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Conservative’s case for Dean nomination
The unofficial Conservative Pundit Full-Employment Act — aka the Howard Dean presidential campaign — currently working its way through the democratic process in Iowa and New Hampshire looks pretty much unstoppable at this point.
If Dean wins those early primaries, it’s almost guaranteed he will be the Democratic nominee. Of course, the good people of Iowa and New Hampshire have a rich heritage of smashing such predictions the way John Belushi smashed that guitar in “Animal House.” So, let’s just assume I’ve invoked the appropriate “anything can happen” cliche.
I’ve largely decided that I want Dean to get the nomination. In my more patriotic moments, I realize how selfish this is. As an American, I should hope that the best, most qualified, candidate gets the Democratic nomination on the chance he might become president.
In that sense, Joe Lieberman should be my guy. But he’s got no chance of winning the nomination. Richard Gephardt probably wouldn’t be a disaster except on economic issues. Meanwhile, John Kerry is the most incoherent major presidential contender of my lifetime, so, frankly, I have no idea what kind of president he’d make. Maybe, if he achieved his lifelong dream of being president, he’d just sit in the Oval Office shooting at TV sets like Elvis.
In fact, with the exceptions of Kerry, Carol Mosley-Braun, Dennis Kucinich and Al Sharpton, I think Dean is probably the worst choice of a pretty awful field. It reminds me of that 1960 bumper sticker that read: “Kennedy and Nixon: Thank God Only One of Them Can Win!”
But then I get selfish. There are at least three reasons I’d like Dean to be the nominee.
First, Dean provides a real alternative to Bush. As commentators Andrew Sullivan and Bill Kristol have already pointed out, an election between George W. Bush and Howard Dean would provide a stark choice in 2004.
To be fair, I thought that the Gore vs. Bush 2000 contest offered a stark choice, too. Gore turned his back on the Clinton legacy of policy centrism and ran as a fire-breathing populist. The problem was that he looked a bit phony, since he’d spent 20 years building up a reputation as a moderate.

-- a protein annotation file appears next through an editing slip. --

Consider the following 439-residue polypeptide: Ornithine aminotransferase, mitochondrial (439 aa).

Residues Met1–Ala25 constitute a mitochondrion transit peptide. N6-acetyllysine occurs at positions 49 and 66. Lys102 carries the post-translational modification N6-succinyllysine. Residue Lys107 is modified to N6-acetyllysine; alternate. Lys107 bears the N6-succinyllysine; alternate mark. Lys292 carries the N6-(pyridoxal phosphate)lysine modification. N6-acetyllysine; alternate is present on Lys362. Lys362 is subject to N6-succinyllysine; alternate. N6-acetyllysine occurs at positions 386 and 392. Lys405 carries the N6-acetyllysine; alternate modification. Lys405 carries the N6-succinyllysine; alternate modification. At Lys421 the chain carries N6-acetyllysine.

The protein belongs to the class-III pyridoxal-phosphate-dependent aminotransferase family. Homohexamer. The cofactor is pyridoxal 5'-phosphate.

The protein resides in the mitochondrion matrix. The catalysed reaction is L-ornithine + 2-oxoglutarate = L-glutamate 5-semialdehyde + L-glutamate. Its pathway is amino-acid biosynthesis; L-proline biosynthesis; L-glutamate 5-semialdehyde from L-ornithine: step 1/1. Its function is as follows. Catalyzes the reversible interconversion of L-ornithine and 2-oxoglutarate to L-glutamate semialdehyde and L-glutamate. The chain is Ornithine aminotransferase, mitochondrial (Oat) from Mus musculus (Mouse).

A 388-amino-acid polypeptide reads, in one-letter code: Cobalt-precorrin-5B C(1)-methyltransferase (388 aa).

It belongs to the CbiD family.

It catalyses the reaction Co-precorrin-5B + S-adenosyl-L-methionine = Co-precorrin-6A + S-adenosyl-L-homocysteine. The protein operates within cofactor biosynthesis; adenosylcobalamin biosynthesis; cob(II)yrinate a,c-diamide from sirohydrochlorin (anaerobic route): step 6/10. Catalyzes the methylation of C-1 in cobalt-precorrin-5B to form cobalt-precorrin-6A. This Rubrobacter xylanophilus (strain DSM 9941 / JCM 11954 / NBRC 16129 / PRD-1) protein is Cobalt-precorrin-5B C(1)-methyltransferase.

Dean has undergone a similar reinvention. But he has the advantage of being an unknown to most Americans, so his reinvention doesn’t make him look like an opportunist the way Gore’s did.
Regardless, stark choices are good for politics and for people who write about politics. Dean has promised or strongly suggested that he wants to reregulate big business, raise tariffs, go a long way toward socializing medicine, scrap any initiatives toward privatization, raise taxes on everybody, including the middle class, and entrench quota-style affirmative action.
And, most significant, at a moment when national security is of monumental importance, Dean has adopted a “do the opposite of George” foreign policy. If Bush is for it, Dean must be against it. It’s almost like Dean’s the anti-matter universe version of George Bush — like in the “Star Trek” where Captain Kirk is evil and Spock wears a goatee.
Which leads me the second reason I’m increasingly gung-ho for Dean: He says such amazingly crazy things, he’s just so much more entertaining than the ever-cautious Gephardt. For example, Dean recently said that he didn’t want to “prejudge” Osama bin Laden’s guilt or innocence since he’d have to face a “jury trial.”
Can you imagine FDR declaring he didn’t want to “pre-judge” Hitler? The comment was a parody of conservative complaints about the Democratic Party’s approach to the war on terror; they see it as a pesky law-enforcement problem.
Last Sunday at an Iowa debate, Dean tried to explain that “a candidate for president of the United States is obligated to stand for the rule of law.” However, he added, “I have no doubt that if we capture Osama bin Laden, he will end up with the death penalty.”
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